Point-of-sale ordinance limits youth tobacco access in Renville County
The tobacco industry uses marketing tactics like price discounting, colorful packaging and other practices that attract youth where they shop every day.
This is referred to as point-of-sale (POS) marketing. Research shows that tobacco industry marketing, advertising and promotions can encourage young people to try or to continue using tobacco.
Photo credit: Jason McCoy, countertobacco.org
Putting All Communities Together (PACT) for Families, a five-county collaborative that works to develop safe and healthy communities, conducted a 2015 survey of students in grades 7, 9 and 11 in Renville, Kandiyohi, Meeker, McLeod and Yellow Medicine counties. The results: 5.9 percent of the students had used tobacco products in the last 30 days. In Renville County the percentage was 8.3.
"That data confirmed that we need to reduce the number of kids who start smoking," said Jill Bruns, Director of Renville County Public Health Services. "Studies show that if you don’t start using tobacco by the age of 18 you're not likely to start."
A new point-of-sale ordinance limiting tobacco access and exposure to tobacco marketing to youth at local stores passed in Renville County and went into effect in August 2015. Kandiyohi-Renville County SHIP provided technical assistance for the county’s efforts to support and establish its new ordinance.
Studies show that if you don’t start using tobacco by the age of 18 you're not likely to start. - Jill Bruns, Renville County Public Health Services Director
Renville County's point-of-sale ordinance limits tobacco sales within 1,000 feet of youth related facilities; requires a minimum of $2.10 for cigars in packages of fewer than seven (previously, cigars were often sold in single packages for 89 cents); eliminates indoor tobacco vaping or sampling; increases administrative penalties for failed compliance checks; adds annual education requirements for employees at stores that sell tobacco; and prohibits tobacco sales at pharmacies.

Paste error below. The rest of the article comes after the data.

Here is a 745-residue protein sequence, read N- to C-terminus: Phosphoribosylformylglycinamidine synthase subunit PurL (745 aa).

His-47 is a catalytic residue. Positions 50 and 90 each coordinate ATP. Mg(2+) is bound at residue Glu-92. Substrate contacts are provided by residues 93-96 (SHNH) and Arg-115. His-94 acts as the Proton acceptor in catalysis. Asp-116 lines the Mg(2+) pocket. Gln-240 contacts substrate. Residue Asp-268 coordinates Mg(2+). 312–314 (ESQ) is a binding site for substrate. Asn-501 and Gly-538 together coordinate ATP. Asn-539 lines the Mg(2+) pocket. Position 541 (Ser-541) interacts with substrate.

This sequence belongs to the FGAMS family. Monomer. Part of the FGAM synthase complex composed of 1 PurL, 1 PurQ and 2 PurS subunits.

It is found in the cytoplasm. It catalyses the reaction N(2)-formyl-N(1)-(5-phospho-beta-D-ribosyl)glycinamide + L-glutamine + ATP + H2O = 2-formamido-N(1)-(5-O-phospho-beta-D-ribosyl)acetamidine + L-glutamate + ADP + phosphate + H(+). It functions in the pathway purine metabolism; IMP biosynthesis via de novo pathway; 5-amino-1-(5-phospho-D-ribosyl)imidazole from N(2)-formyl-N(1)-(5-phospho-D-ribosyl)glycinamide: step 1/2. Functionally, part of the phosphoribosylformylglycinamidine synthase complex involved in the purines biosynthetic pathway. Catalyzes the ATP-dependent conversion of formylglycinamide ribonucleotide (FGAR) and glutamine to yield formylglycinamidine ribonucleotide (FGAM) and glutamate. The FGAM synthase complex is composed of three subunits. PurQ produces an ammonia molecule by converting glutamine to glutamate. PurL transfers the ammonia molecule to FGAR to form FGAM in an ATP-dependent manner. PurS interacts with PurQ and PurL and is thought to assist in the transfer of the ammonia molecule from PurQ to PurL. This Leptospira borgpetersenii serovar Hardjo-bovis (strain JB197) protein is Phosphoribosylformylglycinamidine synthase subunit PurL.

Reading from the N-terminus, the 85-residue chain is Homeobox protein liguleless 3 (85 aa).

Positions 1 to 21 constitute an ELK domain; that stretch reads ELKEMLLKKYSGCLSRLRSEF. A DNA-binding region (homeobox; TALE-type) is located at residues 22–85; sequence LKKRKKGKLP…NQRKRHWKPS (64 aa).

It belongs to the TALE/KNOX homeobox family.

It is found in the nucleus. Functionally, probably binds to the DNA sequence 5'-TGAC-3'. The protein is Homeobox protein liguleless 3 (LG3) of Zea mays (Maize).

A committee of key officials, stakeholders and public members who could provide a broader perspective was formed. It decided which issues were most important in limiting youth tobacco access - raising the minimum age of sales clerks, compliance checks and the cost of cheap cigars - and negotiated those issues with the county board.
Hard work overcomes hurdles in passing ordinance
"We wanted something that would have a long-term impact," Bruns said. "We chose the point-of-sale ordinance. That was one of the hardest to establish because our county board didn’t want to hurt local businesses."
The board rejected a change in the age of clerks allowed to sell tobacco. The committee wanted to raise the age to 18 (clerks in Minnesota must be 16), but the board thought that would hurt businesses too much because the employee pool would be too limited. They settled on 16.
"We felt the other point-of-sales issues (cigar cost and compliance checks) were too important and we worked hard to convince the board," Bruns said.
"We were passionate about limiting tobacco access for our local youth," said Annie Tepfer, coordinator of the Renville Alliance for the Prevention of Alcohol and Drugs who was on the committee. "We had to negotiate some difficult issues, but it passed."